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Steel Beasts: Content Wish List


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Boyevaya Mashina Pekhoty 2!!!

Like the suggestion for the export map to file as well.

Option for the Mk 19 on the HMWVV

Stryker variants

Ability to operate the weapons systems inside the attack helos ala infantry missile teams

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Boyevaya Mashina Pekhoty 2!!!

Like the suggestion for the export map to file as well.

Option for the Mk 19 on the HMWVV

Stryker variants

Ability to operate the weapons systems inside the attack helos ala infantry missile teams

You can operate infantry missile teams already, you can even pick what ATGM to give them In the mission editor.

Plus you can man the Cal fifty and grenade launchers,

All the information you need to operate them is in online manual

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You can operate infantry missile teams already, you can even pick what ATGM to give them In the mission editor.

Plus you can man the Cal fifty and grenade launchers,

All the information you need to operate them is in online manual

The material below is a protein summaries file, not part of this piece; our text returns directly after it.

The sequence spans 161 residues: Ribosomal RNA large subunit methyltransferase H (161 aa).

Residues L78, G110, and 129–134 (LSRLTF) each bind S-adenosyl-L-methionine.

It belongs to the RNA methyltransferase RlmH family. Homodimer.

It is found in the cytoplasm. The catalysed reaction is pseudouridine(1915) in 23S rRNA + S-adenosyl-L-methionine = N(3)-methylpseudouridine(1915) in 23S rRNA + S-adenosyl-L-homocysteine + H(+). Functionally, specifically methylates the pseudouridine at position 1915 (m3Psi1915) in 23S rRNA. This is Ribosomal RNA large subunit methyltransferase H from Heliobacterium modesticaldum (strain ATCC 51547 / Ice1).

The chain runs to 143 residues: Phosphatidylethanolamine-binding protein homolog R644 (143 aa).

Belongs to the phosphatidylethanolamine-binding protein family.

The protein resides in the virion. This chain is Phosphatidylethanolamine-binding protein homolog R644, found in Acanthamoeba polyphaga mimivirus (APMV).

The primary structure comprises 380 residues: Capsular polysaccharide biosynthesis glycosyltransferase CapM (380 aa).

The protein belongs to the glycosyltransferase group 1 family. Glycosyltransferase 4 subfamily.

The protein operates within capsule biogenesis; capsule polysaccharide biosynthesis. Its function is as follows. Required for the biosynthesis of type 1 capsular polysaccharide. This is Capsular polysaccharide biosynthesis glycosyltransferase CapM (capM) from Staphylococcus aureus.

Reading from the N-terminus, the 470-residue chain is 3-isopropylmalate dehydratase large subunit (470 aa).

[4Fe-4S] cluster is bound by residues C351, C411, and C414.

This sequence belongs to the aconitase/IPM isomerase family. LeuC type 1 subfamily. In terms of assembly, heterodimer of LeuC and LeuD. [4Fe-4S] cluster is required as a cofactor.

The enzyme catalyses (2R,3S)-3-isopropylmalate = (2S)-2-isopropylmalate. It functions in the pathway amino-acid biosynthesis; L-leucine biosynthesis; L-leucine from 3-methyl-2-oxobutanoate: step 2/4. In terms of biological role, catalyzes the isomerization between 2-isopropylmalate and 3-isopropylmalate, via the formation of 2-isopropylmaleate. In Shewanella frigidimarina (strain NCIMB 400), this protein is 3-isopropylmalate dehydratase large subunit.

He was talking about the ability to operate helicopters in the same way.

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Modify the Infantry model to include "damage" as opposed to kill (similar to AFV crew model?).

Reduce A Veh ability to instantly detect hidden (in treeline/cover) Inf at range.

Sniper (LR engagement to 1500+).

Dismounted/mounted sensors (seismic and battlefield radars).

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Modify the Infantry model to include "damage" as opposed to kill (similar to AFV crew model?).

Reduce A Veh ability to instantly detect hidden (in treeline/cover) Inf at range.

Sniper (LR engagement to 1500+).

Dismounted/mounted sensors (seismic and battlefield radars).

Anything that adds some functionality to the infantry is good. BTW good idea re GSR and REMBASS. Adds some RSTA functionality. Be neat to even get to emplace them, I did that for a few years back in the late seventies early eighties. (We had the heaviest rucks!

http://www.generalhieu.com/HQmaydotham-2.htm

Los

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...and maybe (?) an abilty to designate HVT (in order of priority)?

Hah. ;)

All the GSR I've seen resemble 1940s Radar and rely on the operator to interpret the noise. Something that is reported as "men in open" by Bloggs resolves on the ground as a mob of kangaroos, etc.

And UGS just went "beep" or lit up when "something" went past.

I doubt you'll get postive IDs let alone direct linkages by the AI to the BMS/map to display HVTs. :)

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Modify the Infantry model to include "damage" as opposed to kill (similar to AFV crew model?).

Reduce A Veh ability to instantly detect hidden (in treeline/cover) Inf at range.

Sniper (LR engagement to 1500+).

Dismounted/mounted sensors (seismic and battlefield radars).

Some game mechanism to pick them up, or just let disapear from the 3D world would be great. Right now it's like: ok, we move on, leave Mike and Joe here for the crows.